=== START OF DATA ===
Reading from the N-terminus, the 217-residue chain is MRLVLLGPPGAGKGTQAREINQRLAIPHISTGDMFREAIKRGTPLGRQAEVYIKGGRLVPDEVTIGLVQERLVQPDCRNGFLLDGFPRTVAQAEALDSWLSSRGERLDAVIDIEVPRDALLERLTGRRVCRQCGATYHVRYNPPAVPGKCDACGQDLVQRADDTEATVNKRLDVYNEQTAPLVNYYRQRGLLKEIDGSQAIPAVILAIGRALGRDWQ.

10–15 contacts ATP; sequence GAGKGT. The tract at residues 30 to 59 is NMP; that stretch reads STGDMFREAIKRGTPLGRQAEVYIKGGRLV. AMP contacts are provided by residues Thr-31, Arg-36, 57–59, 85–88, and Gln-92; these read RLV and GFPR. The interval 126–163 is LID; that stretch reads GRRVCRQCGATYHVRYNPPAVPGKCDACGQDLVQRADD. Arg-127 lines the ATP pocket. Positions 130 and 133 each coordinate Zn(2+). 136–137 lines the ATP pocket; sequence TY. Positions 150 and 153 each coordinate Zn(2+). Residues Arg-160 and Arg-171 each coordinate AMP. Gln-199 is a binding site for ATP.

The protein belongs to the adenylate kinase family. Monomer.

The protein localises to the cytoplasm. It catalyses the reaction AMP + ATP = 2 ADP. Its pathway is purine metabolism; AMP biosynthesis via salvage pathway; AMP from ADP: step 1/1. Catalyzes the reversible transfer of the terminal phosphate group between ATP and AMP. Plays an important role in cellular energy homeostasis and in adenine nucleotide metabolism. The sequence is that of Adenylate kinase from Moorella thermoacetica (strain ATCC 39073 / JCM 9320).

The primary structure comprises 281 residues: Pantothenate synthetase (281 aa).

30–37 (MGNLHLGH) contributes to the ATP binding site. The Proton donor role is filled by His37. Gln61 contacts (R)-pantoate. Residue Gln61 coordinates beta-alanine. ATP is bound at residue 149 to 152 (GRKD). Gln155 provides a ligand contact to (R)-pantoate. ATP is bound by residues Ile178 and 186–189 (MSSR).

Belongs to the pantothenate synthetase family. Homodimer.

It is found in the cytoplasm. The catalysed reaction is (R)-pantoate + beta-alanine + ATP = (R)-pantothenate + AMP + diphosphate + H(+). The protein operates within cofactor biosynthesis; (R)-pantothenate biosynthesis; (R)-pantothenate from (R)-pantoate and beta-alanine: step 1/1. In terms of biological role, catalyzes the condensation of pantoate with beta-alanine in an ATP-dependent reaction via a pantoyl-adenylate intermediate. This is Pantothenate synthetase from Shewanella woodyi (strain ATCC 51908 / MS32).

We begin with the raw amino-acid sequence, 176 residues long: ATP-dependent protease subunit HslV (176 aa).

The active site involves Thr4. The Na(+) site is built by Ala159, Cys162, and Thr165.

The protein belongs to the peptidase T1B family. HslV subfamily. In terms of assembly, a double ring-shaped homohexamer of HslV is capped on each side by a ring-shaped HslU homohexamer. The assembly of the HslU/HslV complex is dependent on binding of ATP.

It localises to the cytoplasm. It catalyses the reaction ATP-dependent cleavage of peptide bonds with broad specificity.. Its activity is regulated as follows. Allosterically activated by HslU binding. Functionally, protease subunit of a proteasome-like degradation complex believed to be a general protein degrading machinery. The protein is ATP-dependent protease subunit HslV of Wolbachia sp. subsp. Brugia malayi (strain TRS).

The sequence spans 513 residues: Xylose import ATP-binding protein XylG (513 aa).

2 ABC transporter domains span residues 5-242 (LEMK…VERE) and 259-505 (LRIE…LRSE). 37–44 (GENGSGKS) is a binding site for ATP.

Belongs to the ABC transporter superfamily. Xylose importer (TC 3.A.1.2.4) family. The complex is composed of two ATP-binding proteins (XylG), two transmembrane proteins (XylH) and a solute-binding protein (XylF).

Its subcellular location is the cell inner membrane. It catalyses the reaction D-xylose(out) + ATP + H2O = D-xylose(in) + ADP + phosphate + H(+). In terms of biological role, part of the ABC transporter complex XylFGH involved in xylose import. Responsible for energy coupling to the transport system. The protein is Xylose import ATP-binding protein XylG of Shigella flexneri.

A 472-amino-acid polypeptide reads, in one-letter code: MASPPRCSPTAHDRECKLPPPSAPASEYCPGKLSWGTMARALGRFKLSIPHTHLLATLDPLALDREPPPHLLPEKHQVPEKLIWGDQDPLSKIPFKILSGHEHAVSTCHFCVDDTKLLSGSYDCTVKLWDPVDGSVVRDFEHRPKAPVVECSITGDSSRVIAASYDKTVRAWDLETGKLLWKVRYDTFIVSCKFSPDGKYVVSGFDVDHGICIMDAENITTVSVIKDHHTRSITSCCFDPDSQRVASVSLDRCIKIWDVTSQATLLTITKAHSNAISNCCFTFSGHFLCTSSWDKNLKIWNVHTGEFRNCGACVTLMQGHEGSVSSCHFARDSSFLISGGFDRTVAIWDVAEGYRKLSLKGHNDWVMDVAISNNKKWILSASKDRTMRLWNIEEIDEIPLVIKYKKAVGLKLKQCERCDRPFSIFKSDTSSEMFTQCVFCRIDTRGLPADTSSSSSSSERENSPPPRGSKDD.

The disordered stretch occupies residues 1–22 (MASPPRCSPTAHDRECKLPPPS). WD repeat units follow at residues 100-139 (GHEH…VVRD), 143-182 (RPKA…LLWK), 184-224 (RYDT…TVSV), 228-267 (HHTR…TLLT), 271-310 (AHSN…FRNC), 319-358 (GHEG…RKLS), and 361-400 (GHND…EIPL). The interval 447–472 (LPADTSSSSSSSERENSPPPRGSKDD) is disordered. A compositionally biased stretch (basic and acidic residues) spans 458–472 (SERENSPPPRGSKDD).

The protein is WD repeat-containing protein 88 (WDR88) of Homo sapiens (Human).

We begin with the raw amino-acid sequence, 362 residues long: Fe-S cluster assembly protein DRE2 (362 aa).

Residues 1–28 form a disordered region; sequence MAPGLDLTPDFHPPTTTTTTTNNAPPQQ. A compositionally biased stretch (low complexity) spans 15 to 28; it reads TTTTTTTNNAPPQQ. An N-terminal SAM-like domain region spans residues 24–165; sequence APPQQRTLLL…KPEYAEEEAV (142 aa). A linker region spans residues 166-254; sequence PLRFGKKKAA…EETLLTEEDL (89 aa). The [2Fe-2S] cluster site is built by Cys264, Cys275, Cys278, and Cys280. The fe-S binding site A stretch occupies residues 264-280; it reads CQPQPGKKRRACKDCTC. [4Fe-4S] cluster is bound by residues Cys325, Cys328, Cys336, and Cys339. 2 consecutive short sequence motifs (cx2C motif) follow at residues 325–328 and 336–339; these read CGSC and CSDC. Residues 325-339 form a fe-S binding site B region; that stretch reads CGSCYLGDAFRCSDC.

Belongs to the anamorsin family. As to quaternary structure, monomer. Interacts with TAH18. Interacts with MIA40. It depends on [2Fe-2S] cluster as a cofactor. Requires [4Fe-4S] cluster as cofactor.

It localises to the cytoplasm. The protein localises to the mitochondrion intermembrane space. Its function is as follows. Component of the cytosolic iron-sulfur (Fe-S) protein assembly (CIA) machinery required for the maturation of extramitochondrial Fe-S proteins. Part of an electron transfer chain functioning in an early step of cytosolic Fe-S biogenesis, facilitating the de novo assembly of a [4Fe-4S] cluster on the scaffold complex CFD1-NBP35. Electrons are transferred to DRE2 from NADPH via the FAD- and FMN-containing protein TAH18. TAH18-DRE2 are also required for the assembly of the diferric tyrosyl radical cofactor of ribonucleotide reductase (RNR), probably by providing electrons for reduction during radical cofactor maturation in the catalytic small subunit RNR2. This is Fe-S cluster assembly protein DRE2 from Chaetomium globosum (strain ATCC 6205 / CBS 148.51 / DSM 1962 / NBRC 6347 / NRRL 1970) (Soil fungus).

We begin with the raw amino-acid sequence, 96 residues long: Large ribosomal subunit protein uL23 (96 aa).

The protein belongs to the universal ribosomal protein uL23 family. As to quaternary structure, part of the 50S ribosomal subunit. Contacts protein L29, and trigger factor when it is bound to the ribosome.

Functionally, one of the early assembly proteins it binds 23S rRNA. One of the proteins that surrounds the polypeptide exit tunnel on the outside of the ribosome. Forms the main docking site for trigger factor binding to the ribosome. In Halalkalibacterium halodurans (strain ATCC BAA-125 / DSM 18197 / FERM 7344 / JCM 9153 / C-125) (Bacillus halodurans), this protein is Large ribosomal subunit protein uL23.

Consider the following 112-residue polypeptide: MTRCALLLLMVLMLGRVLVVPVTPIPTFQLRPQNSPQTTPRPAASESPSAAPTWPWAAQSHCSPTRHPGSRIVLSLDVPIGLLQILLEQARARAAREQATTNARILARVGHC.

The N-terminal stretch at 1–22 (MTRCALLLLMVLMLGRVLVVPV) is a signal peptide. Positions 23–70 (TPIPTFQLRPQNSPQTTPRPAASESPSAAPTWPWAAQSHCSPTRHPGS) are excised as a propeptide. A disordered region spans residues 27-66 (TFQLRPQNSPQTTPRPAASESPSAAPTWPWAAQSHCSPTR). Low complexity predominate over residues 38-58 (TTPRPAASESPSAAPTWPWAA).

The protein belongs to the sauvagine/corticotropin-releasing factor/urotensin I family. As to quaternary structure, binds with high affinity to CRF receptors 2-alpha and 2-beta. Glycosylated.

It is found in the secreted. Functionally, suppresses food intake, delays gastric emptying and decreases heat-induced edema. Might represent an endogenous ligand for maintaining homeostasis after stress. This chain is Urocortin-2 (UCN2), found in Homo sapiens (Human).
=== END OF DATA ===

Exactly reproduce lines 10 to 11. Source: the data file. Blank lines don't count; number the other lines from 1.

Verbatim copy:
The active site involves Thr4. The Na(+) site is built by Ala159, Cys162, and Thr165.

The protein belongs to the peptidase T1B family. HslV subfamily. In terms of assembly, a double ring-shaped homohexamer of HslV is capped on each side by a ring-shaped HslU homohexamer. The assembly of the HslU/HslV complex is dependent on binding of ATP.